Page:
86. Pages LJ, Martinez JJ, Garg DC, et al "Pharmacokinetics of ketorolac tromethamine in hepatically impaired vs young healthy subjects." J Clin Pharmacol 27 (1987): 724
  87. O'Brien WM, Bagby GF "Rare adverse reactions to nonsteroidal antiinflammatory drugs." J Rheumatol 12 (1985): 562-7
  88. Maleev A, Vlahov V, Gruev I, Dierdorf D, Kostova N, Bacracheva N "Liver insufficiency as a factor modifying the pharmacokinetic characteristic of the preparation nabumetone." Int J Clin Pharmacol Ther Toxicol 24 (1986): 425-9
  89. "Product Information. Naprosyn (naproxen)." Syntex Laboratories Inc, Palo Alto, CA.
  90. Schattenkirchner M "An updated safety profile of etodolac in several thousand patients." Eur J Rheumatol Inflamm 10 (1990): 56-65
  91. "Product Information. Vioxx (rofecoxib)." Merck & Co, Inc, West Point, PA.
  92. Stierlin H, Faigle JW, Sallmann A, et al "Biotransformationm of diclofenac sodium (Voltaren) in animal and in man. I. Isolation and identification of principal metabolites." Xenobiotica 9 (1979): 601-10
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Moderate

Nsaids (Includes Nuprin) ↔ Hyperkalemia

Moderate Potential Hazard, Moderate plausibility

Applies to: Hyperkalemia, Renal Dysfunction

Increase in serum potassium concentration, including hyperkalemia, have been reported with use of NSAIDs, even in some patients without renal impairment. In patients with normal renal function, these effects have been attributed to a hyporeninemic- hypoaldosteronism state.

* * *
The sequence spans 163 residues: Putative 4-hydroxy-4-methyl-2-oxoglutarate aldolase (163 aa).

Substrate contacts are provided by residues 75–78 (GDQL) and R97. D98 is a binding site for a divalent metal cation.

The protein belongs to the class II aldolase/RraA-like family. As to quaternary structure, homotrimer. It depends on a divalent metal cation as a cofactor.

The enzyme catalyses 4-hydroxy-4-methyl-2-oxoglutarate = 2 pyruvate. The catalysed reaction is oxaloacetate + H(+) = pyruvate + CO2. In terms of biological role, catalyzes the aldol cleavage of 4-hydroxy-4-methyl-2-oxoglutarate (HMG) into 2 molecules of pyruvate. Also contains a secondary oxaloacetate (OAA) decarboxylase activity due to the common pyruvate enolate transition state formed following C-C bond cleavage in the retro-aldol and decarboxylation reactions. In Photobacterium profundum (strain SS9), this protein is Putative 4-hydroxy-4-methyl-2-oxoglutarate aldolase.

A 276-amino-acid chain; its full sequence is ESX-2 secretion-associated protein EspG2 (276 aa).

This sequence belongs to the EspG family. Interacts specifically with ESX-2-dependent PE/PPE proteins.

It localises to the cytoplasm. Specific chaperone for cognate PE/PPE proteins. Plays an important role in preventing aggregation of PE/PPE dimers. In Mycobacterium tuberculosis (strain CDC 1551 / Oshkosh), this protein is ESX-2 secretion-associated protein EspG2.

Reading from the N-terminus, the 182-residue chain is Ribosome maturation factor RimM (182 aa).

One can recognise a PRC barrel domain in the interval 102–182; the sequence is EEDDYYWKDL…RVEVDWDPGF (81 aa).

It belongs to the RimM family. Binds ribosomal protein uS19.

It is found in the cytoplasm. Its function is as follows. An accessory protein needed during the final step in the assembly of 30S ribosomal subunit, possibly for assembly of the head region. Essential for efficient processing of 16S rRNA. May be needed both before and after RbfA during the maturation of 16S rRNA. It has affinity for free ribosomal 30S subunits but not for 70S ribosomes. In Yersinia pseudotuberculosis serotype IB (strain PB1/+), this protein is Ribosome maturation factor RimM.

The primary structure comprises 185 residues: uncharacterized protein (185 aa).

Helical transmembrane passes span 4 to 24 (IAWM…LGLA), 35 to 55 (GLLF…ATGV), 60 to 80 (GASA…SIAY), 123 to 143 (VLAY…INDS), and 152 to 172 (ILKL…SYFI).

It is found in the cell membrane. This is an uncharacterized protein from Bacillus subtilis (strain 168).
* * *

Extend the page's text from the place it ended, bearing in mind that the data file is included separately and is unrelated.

Moderate

Nsaids (Includes Nuprin) ↔ Hypertension

Moderate Potential Hazard, Moderate plausibility

Applies to: Hypertension

NSAIDs including topicals can lead to the onset of new hypertension or worsening of preexisting hypertension, either of which can contribute to the increased incidence of cardiovascular events. Blood pressure should be monitored closely during NSAID therapy and throughout the course of therapy.

Moderate

Nsaids (Includes Nuprin) ↔ Platelet Aggregation Inhibition

Moderate Potential Hazard, Moderate plausibility

Applies to: Thrombocytopathy, Coagulation Defect, Thrombocytopenia, Bleeding, Vitamin K Deficiency

Nonsteroidal anti-inflammatory drugs (NSAIDs) reversibly inhibit platelet adhesion and aggregation and may prolong bleeding time in some patients. With the exception of aspirin, the platelet effects seen with most NSAIDs at usual recommended dosages are generally slight and of relatively short duration but may be more pronounced in patients with underlying hemostatic abnormalities. Thrombocytopenia has also been reported rarely during NSAID use. Therapy with NSAIDs should be administered cautiously in patients with significant active bleeding or a hemorrhagic diathesis, including hemostatic and/or coagulation defects associated with hemophilia, vitamin K deficiency, hypoprothrombinemia, thrombocytopenia, thrombocytopathy, or severe hepatic impairment. NSAIDs that selectively inhibit cyclooxygenase-2 (i.e., COX-2 inhibitors) do not appear to affect platelet function or bleeding time at indicated dosages and may be preferable if risk of bleeding is a concern.

References

  1. Leese PT, Hubbard RC, Karim A, Isakson PC, Yu SS, Geis GS "Effects of celecoxib, a novel cyclooxygenase-2 inhibitor, on platelet function in healthy adults: A randomized, controlled trial." J Clin Pharmacol 40 (2000): 124-32
  2. "Product Information. Relafen (nabumetone)." SmithKline Beecham, Philadelphia, PA.